I work at Starbucks and the tip screens have changed everything — but I won't hate you if you don't tip
Consumers have been speaking out against tip prompts at businesses.
This Starbucks worker says she's uncomfortable using the prompts and asking customers for money.
On the other hand, she says her tips have doubled and it might be worth the awkwardness.
This as-told-to essay is based on a conversation with a service worker at a Starbucks. They asked not to be named to protect their job, but their employment has been confirmed by Insider. The conversation has been edited for length and clarity.
When I first started working at Starbucks in October of 2021, tips were either cash or added through the app. Sometimes people would ask to add a tip onto their credit card, but most people didn't. Now, with the introduction of tip screens, everything is different and even though my tips have doubled, I feel really uncomfortable asking customers for more money.
Taking payments can get awkward
I work mostly in the drive-thru and it can get awkward. I have to hold the card reader out through my drive-thru window and into the customer's car. I usually say something like "okay, it's going to ask you a quick question on the screen then you can insert or tap your card."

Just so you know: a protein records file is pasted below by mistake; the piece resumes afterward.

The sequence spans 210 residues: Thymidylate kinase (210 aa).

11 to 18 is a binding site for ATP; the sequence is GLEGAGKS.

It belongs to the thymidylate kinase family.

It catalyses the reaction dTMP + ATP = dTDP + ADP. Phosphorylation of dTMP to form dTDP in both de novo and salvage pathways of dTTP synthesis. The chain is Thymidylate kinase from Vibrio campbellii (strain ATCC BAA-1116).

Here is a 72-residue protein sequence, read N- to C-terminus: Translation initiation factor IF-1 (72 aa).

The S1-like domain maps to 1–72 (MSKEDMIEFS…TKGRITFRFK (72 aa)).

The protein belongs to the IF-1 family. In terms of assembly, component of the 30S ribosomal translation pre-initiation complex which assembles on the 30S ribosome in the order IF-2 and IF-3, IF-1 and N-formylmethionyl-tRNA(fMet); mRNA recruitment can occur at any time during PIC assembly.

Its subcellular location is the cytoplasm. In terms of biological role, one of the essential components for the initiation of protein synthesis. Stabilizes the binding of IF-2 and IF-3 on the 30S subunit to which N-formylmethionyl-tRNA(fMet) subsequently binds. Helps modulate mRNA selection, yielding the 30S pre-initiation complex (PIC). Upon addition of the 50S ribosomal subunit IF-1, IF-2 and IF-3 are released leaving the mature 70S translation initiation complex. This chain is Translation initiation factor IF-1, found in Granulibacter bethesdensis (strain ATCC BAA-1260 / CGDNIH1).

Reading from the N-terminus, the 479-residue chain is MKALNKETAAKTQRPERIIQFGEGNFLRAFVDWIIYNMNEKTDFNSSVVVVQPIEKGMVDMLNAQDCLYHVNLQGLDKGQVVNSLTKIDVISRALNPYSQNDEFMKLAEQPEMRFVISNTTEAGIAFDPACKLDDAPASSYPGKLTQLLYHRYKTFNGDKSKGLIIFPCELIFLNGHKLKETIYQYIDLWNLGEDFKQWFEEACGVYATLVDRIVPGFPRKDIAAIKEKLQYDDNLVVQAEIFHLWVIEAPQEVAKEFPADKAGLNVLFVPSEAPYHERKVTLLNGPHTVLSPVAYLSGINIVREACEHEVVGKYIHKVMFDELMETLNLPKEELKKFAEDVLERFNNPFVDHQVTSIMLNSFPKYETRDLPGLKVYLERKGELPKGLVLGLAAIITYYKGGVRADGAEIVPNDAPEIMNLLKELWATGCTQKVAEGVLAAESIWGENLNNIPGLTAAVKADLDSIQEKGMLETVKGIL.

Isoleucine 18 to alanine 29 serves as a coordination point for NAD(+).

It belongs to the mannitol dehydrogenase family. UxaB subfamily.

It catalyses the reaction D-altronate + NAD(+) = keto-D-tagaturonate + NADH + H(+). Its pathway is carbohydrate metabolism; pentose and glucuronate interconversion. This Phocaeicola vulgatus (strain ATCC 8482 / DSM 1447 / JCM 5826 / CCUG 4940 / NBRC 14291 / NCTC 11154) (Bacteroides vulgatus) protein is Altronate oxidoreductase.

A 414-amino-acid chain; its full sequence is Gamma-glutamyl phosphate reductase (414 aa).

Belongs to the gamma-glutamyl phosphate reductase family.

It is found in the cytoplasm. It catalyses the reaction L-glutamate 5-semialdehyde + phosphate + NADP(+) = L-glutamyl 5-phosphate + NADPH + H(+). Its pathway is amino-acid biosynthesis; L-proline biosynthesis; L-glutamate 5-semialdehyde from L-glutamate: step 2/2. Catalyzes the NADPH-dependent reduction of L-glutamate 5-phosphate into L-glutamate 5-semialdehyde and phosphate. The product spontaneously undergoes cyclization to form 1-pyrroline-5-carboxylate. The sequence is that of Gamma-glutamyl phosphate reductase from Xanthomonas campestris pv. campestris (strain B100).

Sometimes people are busy on their phones or distracted by the radio and don't hear me so they'll just try to tap or insert their card and I have to repeat the directions — I can tell they get annoyed. It feels like the prompts slow things down a little and people might think we're watching them to see if they tip or not.
I don't want to put pressure on customers to tip, but that's what it feels like
I've had customers apologize for not tipping and I'm like, "no, you're totally fine," but it's so uncomfortable. Especially when their coffee only costs $3 and the lowest pre-set option for a tip is $1 — I'm basically prompting them for a 30% tip on a cup of drip coffee. I've also had customers be kind of rude and say things like "I'm not going to tip you." I just try to react nicely because honestly service workers are used to those kinds of interactions.
I honestly don't really care if people tip or not
I don't have the kind of job where I'm reliant on tips to make a good living. Starbucks has a nationwide minimum wage of $15 per hour so it's not like I'm a waitress who gets $2/hour and has to make up the rest in tips. That's why it feels so strange to prompt customers for a tip — we're just a coffee shop.
I feel like the tipping question adds stress
People are coming to Starbucks for a small treat in their day and I feel like the tipping question adds stress to what should be a moment of calm. When we used to just have the tip jar out, I feel like that was much less pressure. People were able to just drop change into the jar instead of being asked directly to tip.
On the other hand, we get a lot of tips now so maybe it's worth the awkwardness for both the customer and the workers. To customers I'd say: I'm sorry you feel pressured to tip and I won't hate you if you don't.
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